Patti Smith – Wool Gathering – a review

There is so much information out there on the inter-webs, it is rare to come across something that stops you in your tracks and  creates a moratorium of space in which to pause, go deeper and sink down below the choppy surface waters of news-feeds, sound-bytes and status updates.
Poems are good at this. Their pace and meter are generally more considered and than that of prose. This is probably because pace and meter are an integral part of how they convey their meaning. Poetic techniques slow the reader to their rhythm like when a mother holds her child and their heartbeats align.

The figurative language of poetry also suspends the regular linear narrative of prose and conversation allowing it to mine a deeper level of consciousness. All this creates space and depth in which what Buddhists might call the “monkey brain” of the beta level consciousness, the level we use in day to day interactions and problem solving can take a tea break and allow a deeper consciousness to enter daily life and broaden our perceptions. This allows us to access a kind of creative thinking which can make free associations between vastly different ideas, like metaphors! In this way poetry is a little like meditation or prayer.
But more than even the words we read or hear, we are moved by the person behind them. Their energy, spirit and frequency is what attunes or re-tunes us.
In Woolgathering Patti Smith’s seasoned, banshee spirit is infused with shamanic recollections some of which pertain to her childhood and some which seem to be gleaned like thistledown fleece from a passing wind.

It seemed like all of creation was mapped out above and I was drawn from the laughter of the other children into a stillness I aspired to master. Here one could hear a seed form or the soul fold like a handkerchief.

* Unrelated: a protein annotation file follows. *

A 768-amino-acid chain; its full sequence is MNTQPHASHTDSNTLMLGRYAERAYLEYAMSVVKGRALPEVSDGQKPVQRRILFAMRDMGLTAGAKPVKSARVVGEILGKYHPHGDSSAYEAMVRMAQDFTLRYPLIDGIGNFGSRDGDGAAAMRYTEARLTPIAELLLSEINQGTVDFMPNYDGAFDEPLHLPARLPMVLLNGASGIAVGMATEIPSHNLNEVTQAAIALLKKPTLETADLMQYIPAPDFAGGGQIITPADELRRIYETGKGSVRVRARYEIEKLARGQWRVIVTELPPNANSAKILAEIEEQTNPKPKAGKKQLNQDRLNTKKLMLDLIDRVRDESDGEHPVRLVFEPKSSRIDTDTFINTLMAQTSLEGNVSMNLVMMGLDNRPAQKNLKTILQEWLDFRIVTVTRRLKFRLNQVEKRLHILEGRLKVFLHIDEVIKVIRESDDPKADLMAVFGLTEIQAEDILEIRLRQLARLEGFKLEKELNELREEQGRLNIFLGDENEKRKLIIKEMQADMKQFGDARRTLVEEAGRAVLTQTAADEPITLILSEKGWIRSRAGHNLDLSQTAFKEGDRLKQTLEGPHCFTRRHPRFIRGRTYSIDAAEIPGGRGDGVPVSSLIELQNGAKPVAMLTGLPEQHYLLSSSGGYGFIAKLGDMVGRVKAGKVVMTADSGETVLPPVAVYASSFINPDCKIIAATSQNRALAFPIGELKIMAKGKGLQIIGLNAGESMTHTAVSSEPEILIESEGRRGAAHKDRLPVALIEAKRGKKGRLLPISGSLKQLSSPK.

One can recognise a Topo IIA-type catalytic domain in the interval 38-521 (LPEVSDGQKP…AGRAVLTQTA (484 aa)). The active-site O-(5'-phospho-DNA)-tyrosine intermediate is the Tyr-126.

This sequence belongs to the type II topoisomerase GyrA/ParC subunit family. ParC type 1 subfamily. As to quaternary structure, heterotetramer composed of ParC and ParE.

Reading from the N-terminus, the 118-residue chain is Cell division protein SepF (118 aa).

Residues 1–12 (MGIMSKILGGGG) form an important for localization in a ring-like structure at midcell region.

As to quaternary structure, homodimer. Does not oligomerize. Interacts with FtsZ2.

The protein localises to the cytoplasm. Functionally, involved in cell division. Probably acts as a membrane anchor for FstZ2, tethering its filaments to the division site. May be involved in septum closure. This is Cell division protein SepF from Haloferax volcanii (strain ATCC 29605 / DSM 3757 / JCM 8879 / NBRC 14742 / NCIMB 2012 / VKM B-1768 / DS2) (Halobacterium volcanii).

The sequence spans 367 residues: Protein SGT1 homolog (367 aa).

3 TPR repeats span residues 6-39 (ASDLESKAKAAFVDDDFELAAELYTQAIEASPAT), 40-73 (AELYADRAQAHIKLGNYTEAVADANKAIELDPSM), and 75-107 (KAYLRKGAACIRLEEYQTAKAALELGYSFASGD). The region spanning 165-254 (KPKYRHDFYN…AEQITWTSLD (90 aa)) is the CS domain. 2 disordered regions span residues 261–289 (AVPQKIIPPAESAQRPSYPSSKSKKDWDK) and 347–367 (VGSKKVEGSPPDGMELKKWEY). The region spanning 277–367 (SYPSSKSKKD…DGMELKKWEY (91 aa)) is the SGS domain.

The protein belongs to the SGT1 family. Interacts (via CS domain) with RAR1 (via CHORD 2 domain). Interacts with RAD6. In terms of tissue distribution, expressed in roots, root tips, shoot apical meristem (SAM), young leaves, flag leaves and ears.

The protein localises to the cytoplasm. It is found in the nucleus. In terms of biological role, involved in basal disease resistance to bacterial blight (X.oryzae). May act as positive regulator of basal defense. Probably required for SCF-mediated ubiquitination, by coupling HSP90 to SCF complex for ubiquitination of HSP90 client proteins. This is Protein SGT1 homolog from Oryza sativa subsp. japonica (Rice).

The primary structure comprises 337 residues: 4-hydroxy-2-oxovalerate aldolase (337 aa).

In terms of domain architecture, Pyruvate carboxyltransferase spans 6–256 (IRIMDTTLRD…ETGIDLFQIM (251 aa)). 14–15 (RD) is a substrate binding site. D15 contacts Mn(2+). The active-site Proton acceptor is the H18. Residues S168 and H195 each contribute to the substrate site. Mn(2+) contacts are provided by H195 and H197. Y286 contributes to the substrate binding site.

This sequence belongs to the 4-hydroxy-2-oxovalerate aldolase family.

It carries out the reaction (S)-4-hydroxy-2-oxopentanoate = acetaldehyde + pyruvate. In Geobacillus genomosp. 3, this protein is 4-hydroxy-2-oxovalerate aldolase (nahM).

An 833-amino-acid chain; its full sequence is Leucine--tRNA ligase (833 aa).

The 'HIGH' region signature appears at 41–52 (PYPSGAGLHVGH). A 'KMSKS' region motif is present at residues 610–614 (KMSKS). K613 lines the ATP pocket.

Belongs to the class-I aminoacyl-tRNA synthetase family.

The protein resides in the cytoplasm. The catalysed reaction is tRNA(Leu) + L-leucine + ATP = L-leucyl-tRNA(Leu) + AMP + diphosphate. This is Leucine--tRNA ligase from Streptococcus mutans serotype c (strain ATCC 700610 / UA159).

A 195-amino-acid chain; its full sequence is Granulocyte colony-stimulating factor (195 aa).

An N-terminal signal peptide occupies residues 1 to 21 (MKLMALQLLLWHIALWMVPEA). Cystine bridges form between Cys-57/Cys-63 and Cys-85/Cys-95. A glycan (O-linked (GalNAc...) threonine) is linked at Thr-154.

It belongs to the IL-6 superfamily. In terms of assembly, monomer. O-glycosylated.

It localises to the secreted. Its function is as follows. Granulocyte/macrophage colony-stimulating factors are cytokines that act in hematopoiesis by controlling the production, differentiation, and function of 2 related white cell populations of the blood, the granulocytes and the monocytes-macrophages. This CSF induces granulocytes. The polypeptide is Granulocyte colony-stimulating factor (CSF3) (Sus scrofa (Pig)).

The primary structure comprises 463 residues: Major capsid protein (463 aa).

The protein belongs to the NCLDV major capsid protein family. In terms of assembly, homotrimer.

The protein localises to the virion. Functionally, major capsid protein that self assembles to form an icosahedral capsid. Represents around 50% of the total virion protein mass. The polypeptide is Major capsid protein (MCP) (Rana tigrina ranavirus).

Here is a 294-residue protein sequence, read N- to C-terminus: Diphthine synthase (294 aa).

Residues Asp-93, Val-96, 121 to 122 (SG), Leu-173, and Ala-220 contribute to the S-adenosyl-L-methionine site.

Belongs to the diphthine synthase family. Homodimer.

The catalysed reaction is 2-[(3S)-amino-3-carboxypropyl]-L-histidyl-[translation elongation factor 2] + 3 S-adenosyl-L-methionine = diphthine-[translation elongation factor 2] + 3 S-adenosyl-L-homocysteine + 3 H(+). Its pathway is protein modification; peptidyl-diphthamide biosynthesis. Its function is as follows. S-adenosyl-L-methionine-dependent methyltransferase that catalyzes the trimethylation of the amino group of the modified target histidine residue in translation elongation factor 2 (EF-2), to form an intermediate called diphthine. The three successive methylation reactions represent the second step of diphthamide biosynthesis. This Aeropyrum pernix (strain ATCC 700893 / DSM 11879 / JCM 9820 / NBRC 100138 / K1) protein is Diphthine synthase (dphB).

Such imagery emerges from the page with stark clarity, sincerity and gentle humour.
Evoking the innocence of childhood with a kind of reverence and nostalgia that makes the ordinary experiences described seem almost transcendent. Yet isn’t that what great poetry should do. Isn’t this what poetry strives to do, to add another dimension to our monkey brain, give it wings and teach it how to fly? As Tony Hoagland writes in his poem “Lawence” in homage to DH Lawrence:

because human beings haven’t come that far

in their effort to subdue the body,
and we still walk around like zombies
in our dying, burning world,
able to do little more

than fight and fuck and crow
something Lawrence wrote about
in such a manner
as to make us seem magnificent.

I always imagined I would write a book,” Smith declares in the opening line of the collection, “if only a small one, that would carry one away, into a realm that could not be measured nor even remembered.

“Woolgathering”  emerged from the extended period of nearly total silence (1980-96) during which Smith lived in Michigan and raised two kids. This was also a time of great soul searching and melancholy.
Yet from such dim lit rooms images, grounded in domesticity are transfigured by a glimmering mythical other-worldliness that create the threshold or brink of a liminal space.
Smith writes:
These words of advice, were imparted with such a lightness that I was lifted and left to glide above the grass, although it appeared to all that I was still among them, wrapped in human tasks, with both feet on the ground.

In one recollections the marbles the poet plays with as a child become‘small glowing planets, each with its own history, its own will of gold’ This image is evocative of her precious ruby jewel from India ‘imperfect, beautiful liked faceted blood.’
‘gathered by beggars who trade them for rice.’
The ruby is lost one day, but its talismanic properties prevail: ‘I can feel the dust of Calcutta, the gone eyes of Bhopal. I can see the prayer flags flapping about like old socks.’

Woolgatherers is a gathering of talismans, a strange, imperfect, broken (in a wabi sabi kind of way) collection (or perhaps hoard or stash) of stirrings, dreams and memories that thread like a string of pearls with the gravity of the silent contemplation which birthed them holding up the spheres.


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